An hour later after we were able to clean up the mess we had made during our preparations of the hurricane and dinner Brian and Stephanie came back over for Hurricane Party 2012. It may be two days before the storm itself but unlike landlubbers we don’t have the luxury to do it the day of the storm. As dinner was cooking I unloaded all the alcohol and mixers Stephanie brought over and went about making a Frankenstorm. While walking around that day we decided this storm needed it’s own drink and we were going to make one for it. A ‘Sandy’ sounded too dainty and that’s not what was being called for. When we realized it would have to be a Frankenstorm we thought about any liquors and mixers we had between us but everything always came up as fruity and that didn’t seem fitting either. Telling her that our Kraken, a dark rum, kind of reminded me of Kaluah we thought we’d try mixing it with milk to see if it came out to be anything like a White Russian. Out came the stemmed glasses and in went the Kraken and milk. After stirring it up I handed and glass to everyone except Matt who was not intrigued by the combination and we had a toast. Taking a sip of our new concoction I think it perfectly embodied the Frankenstorm. An unusual combination that could have been a little better but wasn’t as bad as you were expecting it to be. If that’s how actual Frankenstorm turns out for us I will be perfectly happy.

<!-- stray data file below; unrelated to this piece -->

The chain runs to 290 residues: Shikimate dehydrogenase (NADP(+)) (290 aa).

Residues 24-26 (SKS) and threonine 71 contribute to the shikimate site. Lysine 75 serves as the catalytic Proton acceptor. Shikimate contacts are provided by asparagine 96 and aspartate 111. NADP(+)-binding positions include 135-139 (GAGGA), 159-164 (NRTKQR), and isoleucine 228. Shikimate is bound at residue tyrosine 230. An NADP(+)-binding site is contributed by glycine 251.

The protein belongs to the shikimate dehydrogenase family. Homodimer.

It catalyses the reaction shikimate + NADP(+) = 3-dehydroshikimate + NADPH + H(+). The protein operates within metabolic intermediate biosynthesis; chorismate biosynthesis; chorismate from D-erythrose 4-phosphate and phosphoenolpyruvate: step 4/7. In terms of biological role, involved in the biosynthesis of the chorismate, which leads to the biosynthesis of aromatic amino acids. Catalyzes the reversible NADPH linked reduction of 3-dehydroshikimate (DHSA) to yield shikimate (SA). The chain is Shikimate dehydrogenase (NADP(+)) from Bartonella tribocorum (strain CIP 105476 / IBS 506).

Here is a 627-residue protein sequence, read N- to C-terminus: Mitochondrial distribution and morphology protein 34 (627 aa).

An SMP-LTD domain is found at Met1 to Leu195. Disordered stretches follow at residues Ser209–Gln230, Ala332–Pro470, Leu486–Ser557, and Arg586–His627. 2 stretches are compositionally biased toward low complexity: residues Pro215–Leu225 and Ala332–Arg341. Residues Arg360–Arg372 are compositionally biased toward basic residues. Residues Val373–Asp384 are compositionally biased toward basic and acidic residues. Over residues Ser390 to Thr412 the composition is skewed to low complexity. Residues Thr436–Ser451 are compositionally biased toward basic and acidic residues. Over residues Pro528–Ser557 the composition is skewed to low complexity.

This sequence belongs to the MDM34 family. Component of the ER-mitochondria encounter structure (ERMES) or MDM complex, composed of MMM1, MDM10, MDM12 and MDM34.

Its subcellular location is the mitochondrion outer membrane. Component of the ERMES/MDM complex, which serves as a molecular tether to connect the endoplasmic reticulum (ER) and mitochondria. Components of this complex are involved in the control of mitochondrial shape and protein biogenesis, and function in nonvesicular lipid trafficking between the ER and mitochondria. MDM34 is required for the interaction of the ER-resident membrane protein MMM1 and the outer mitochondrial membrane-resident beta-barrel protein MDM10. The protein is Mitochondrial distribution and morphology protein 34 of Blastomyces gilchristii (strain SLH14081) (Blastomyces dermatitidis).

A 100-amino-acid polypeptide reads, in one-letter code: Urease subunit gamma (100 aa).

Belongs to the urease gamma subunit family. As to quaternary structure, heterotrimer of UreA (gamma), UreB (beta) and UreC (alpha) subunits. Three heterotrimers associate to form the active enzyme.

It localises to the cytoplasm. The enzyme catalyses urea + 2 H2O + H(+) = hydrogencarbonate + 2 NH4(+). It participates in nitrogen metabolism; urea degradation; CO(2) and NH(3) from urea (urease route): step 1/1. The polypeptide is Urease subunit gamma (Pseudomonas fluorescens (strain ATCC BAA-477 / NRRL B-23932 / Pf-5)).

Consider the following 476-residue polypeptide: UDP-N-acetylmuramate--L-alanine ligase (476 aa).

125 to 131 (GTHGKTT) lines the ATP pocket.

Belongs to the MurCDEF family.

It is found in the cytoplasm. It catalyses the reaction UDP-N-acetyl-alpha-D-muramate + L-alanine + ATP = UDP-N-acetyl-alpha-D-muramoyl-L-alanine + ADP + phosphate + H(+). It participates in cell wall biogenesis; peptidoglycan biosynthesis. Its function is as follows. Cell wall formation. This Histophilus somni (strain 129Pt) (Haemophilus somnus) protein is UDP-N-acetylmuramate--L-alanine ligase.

After that trial we quickly moved onto Hurricanes which were much sweeter and easier to go down. The spaghetti and garlic bread turned out great and got lots of compliments from the foodies who seem to be able to cook everything and anything. When the plates were cleared we pulled out Settlers of Catan and even though I was doing much better this time and thought I might actually have a strategy we ended up having too many Hurricanes and became too distracted to finish. Somehow we managed to stay up until close to four in the morning just enjoying ourselves and getting in all the fun we could before hunkering down for Frankenstorm.
(photos to come)
You Might Also Like:
Friday October 26, 2012
We interrupt the next scheduled post to bring you preparations on Hurricane Sandy.